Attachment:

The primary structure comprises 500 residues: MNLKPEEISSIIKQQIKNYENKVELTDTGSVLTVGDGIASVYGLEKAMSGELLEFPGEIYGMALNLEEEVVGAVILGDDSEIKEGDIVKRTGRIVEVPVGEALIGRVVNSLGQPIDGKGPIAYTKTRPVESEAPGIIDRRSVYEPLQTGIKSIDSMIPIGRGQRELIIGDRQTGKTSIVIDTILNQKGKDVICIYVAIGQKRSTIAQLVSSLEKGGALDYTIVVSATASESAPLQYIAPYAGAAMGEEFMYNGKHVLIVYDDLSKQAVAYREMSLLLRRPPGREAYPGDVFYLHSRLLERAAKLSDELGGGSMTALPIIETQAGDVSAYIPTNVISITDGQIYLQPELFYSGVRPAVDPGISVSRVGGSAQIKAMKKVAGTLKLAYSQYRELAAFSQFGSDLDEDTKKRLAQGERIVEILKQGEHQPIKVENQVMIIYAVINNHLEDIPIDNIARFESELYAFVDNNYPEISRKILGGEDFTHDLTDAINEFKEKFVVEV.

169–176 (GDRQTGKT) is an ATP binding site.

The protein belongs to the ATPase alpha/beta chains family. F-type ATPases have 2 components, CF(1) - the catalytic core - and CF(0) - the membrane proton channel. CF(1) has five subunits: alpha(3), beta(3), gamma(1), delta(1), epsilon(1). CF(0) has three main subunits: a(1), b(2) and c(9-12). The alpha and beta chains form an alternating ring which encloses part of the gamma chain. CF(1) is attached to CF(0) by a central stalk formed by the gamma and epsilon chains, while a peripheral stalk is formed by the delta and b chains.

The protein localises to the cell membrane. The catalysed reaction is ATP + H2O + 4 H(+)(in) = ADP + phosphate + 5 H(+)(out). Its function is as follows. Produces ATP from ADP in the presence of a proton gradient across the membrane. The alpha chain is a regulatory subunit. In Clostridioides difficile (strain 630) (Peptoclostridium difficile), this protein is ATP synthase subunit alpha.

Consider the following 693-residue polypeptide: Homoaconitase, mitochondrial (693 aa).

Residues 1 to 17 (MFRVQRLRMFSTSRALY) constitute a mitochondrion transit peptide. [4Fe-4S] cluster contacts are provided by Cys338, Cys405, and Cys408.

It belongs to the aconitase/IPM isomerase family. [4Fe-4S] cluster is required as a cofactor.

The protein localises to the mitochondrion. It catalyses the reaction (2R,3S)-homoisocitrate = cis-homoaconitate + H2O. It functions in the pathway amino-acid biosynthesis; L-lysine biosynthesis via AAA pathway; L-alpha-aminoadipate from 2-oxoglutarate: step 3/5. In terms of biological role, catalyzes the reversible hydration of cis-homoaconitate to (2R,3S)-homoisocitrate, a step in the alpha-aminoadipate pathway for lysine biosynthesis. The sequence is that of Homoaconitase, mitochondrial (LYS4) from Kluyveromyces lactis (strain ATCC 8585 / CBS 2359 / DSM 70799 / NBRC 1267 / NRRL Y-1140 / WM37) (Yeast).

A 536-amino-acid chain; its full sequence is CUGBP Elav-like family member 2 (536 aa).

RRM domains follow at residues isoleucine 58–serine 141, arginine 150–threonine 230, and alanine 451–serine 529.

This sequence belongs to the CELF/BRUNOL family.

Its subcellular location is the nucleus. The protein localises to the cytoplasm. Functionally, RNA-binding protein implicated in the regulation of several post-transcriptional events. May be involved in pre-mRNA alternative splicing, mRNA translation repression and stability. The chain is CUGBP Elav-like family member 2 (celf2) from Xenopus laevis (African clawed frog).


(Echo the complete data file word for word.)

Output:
The primary structure comprises 500 residues: MNLKPEEISSIIKQQIKNYENKVELTDTGSVLTVGDGIASVYGLEKAMSGELLEFPGEIYGMALNLEEEVVGAVILGDDSEIKEGDIVKRTGRIVEVPVGEALIGRVVNSLGQPIDGKGPIAYTKTRPVESEAPGIIDRRSVYEPLQTGIKSIDSMIPIGRGQRELIIGDRQTGKTSIVIDTILNQKGKDVICIYVAIGQKRSTIAQLVSSLEKGGALDYTIVVSATASESAPLQYIAPYAGAAMGEEFMYNGKHVLIVYDDLSKQAVAYREMSLLLRRPPGREAYPGDVFYLHSRLLERAAKLSDELGGGSMTALPIIETQAGDVSAYIPTNVISITDGQIYLQPELFYSGVRPAVDPGISVSRVGGSAQIKAMKKVAGTLKLAYSQYRELAAFSQFGSDLDEDTKKRLAQGERIVEILKQGEHQPIKVENQVMIIYAVINNHLEDIPIDNIARFESELYAFVDNNYPEISRKILGGEDFTHDLTDAINEFKEKFVVEV.

169–176 (GDRQTGKT) is an ATP binding site.

The protein belongs to the ATPase alpha/beta chains family. F-type ATPases have 2 components, CF(1) - the catalytic core - and CF(0) - the membrane proton channel. CF(1) has five subunits: alpha(3), beta(3), gamma(1), delta(1), epsilon(1). CF(0) has three main subunits: a(1), b(2) and c(9-12). The alpha and beta chains form an alternating ring which encloses part of the gamma chain. CF(1) is attached to CF(0) by a central stalk formed by the gamma and epsilon chains, while a peripheral stalk is formed by the delta and b chains.

The protein localises to the cell membrane. The catalysed reaction is ATP + H2O + 4 H(+)(in) = ADP + phosphate + 5 H(+)(out). Its function is as follows. Produces ATP from ADP in the presence of a proton gradient across the membrane. The alpha chain is a regulatory subunit. In Clostridioides difficile (strain 630) (Peptoclostridium difficile), this protein is ATP synthase subunit alpha.

Consider the following 693-residue polypeptide: Homoaconitase, mitochondrial (693 aa).

Residues 1 to 17 (MFRVQRLRMFSTSRALY) constitute a mitochondrion transit peptide. [4Fe-4S] cluster contacts are provided by Cys338, Cys405, and Cys408.

It belongs to the aconitase/IPM isomerase family. [4Fe-4S] cluster is required as a cofactor.

The protein localises to the mitochondrion. It catalyses the reaction (2R,3S)-homoisocitrate = cis-homoaconitate + H2O. It functions in the pathway amino-acid biosynthesis; L-lysine biosynthesis via AAA pathway; L-alpha-aminoadipate from 2-oxoglutarate: step 3/5. In terms of biological role, catalyzes the reversible hydration of cis-homoaconitate to (2R,3S)-homoisocitrate, a step in the alpha-aminoadipate pathway for lysine biosynthesis. The sequence is that of Homoaconitase, mitochondrial (LYS4) from Kluyveromyces lactis (strain ATCC 8585 / CBS 2359 / DSM 70799 / NBRC 1267 / NRRL Y-1140 / WM37) (Yeast).

A 536-amino-acid chain; its full sequence is CUGBP Elav-like family member 2 (536 aa).

RRM domains follow at residues isoleucine 58–serine 141, arginine 150–threonine 230, and alanine 451–serine 529.

This sequence belongs to the CELF/BRUNOL family.

Its subcellular location is the nucleus. The protein localises to the cytoplasm. Functionally, RNA-binding protein implicated in the regulation of several post-transcriptional events. May be involved in pre-mRNA alternative splicing, mRNA translation repression and stability. The chain is CUGBP Elav-like family member 2 (celf2) from Xenopus laevis (African clawed frog).